Yard Ethic Virtual Workshop: Native Plants

monarch butterfly on milkweed plant

Native plants play a vital role in our ecosystem and help to protect local water quality. Native plants create deep root systems and healthy leaves, both of which aid in the reduction of soil erosion. A deep root system holds soil in place, reduces compaction and recharges our ground water supply by increasing infiltration. A canopy full of healthy leaves slows precipitations path to the ground, causing it to land more softly and with less soil disturbance. As plant matter decomposes, it adds organic matter to the soil, which increases the soil’s water holding capacity and creates ideal conditions for microbial life. Plants are a very important part of the water cycle as well. Through transpiration, they allow water to evaporate up into the atmosphere and then return to Earth’s surface as precipitation.

Native plantings allow us to maintain natural diversity while still beautifying our spaces. Many songbirds, hummingbirds, pollinators and other important wildlife rely on native plants to provide habitat, forage and shelter. Having a native planting in your yard can cut down on pollution, mowing and potable water usage, and reduce or eliminate your fertilizer and herbicide use.

There is a native plant available for any need or set of growing conditions. Just as with any other type of gardening, you will need to know which plants will thrive in your space. You will want to know information about your soil (such as texture, pH, organic matter and nutrient levels), sun exposure, and local rainfall. No matter your situation, there is a plant for you, just remember the concept of “right plant, right place”. Visit Missouri Prairie Foundation’s website for lists of native plants and their planting requirements. The Missouri Department of Conservation’s field guide booklet, “Native Plants for your Landscape” includes examples of beautiful, predesigned native gardens, and can be downloaded for free.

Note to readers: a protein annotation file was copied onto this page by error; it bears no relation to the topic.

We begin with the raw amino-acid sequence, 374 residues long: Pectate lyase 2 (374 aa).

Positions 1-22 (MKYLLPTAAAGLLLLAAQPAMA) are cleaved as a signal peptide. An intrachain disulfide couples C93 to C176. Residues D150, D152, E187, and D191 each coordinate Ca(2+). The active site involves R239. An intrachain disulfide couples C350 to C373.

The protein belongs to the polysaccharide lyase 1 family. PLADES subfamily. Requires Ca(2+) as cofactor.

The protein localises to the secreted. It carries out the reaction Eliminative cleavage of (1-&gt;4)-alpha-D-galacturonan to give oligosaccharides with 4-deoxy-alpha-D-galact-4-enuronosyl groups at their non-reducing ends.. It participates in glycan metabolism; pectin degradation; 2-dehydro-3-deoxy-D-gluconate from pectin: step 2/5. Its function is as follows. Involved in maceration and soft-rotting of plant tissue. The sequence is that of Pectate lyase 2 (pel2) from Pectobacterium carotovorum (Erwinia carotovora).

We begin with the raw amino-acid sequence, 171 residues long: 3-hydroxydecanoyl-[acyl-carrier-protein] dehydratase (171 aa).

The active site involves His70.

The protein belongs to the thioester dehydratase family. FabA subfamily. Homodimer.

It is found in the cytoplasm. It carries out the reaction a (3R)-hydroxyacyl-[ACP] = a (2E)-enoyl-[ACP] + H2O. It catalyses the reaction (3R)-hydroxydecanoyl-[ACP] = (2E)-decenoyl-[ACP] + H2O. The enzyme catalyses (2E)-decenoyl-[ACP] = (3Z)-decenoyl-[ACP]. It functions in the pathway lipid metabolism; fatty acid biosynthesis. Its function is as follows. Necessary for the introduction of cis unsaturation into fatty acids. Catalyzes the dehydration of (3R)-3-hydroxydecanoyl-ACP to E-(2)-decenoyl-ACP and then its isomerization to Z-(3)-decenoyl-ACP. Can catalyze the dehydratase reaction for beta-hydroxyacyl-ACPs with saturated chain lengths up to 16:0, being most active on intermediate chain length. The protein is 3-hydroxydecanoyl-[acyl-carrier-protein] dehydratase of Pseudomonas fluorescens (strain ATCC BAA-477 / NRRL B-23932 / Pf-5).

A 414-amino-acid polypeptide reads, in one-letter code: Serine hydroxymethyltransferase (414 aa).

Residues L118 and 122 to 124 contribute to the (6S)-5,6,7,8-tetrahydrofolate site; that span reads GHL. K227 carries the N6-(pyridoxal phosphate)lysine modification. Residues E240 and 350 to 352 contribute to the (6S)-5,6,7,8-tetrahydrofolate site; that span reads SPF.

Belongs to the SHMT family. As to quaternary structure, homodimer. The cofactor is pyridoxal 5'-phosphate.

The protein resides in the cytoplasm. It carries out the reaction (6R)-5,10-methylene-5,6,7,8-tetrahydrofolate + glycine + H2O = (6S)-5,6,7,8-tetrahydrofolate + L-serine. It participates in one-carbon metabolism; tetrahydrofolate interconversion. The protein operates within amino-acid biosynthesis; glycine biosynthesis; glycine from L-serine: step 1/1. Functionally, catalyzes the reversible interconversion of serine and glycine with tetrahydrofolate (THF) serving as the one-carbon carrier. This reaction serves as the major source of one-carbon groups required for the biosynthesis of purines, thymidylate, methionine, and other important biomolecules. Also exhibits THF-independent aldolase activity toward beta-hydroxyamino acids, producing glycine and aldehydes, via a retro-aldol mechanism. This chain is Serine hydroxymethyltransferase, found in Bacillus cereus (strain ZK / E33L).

While it is true that native plants are adapted to our local growing conditions and require little to no fertilizer or pesticides, this does not mean that a native planting is maintenance free. Before planting a native garden, you should pay close attention to layout and site design to ensure your growing conditions meet the requirements of your desired plants. Eliminating competition and knowing how to properly identify invasive species can be very helpful in preparing your native planting space. Guides to the identification of invasive species and how to control them can be found on the Missouri Department of Conservation’s website. Removal of turf grasses in your planting area is an important step, as they can compete with and crowd out native plants. Weeding, pruning, mowing or burning may be necessary to suppress invasive plant species and maintain the look, vigor and benefits of native plantings. Once established, native plantings can lower the possibility of invasive plant intrusion by out competing them and not allowing the space or nutrients necessary for their growth.

Yard Ethic is a push to help preserve biodiversity and implement sustainable practices that can help you save money and protect water quality while beautifying your landscape. At JRBP, our focus may be on water quality, but we accomplish our mission by looking at the big picture. Water quality is a community effort, and we strive to find every way we can to get our community involved. A native garden will provide you with beautiful plants and the opportunity to share your knowledge with your family and neighbors and observe wildlife enjoy your hard work.